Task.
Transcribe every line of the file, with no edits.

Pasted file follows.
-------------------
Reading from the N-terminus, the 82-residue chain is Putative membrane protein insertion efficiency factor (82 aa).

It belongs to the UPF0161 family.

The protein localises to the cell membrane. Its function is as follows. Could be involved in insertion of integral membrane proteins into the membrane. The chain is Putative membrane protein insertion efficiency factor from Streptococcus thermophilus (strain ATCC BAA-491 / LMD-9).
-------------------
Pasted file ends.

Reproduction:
Reading from the N-terminus, the 82-residue chain is Putative membrane protein insertion efficiency factor (82 aa).

It belongs to the UPF0161 family.

The protein localises to the cell membrane. Its function is as follows. Could be involved in insertion of integral membrane proteins into the membrane. The chain is Putative membrane protein insertion efficiency factor from Streptococcus thermophilus (strain ATCC BAA-491 / LMD-9).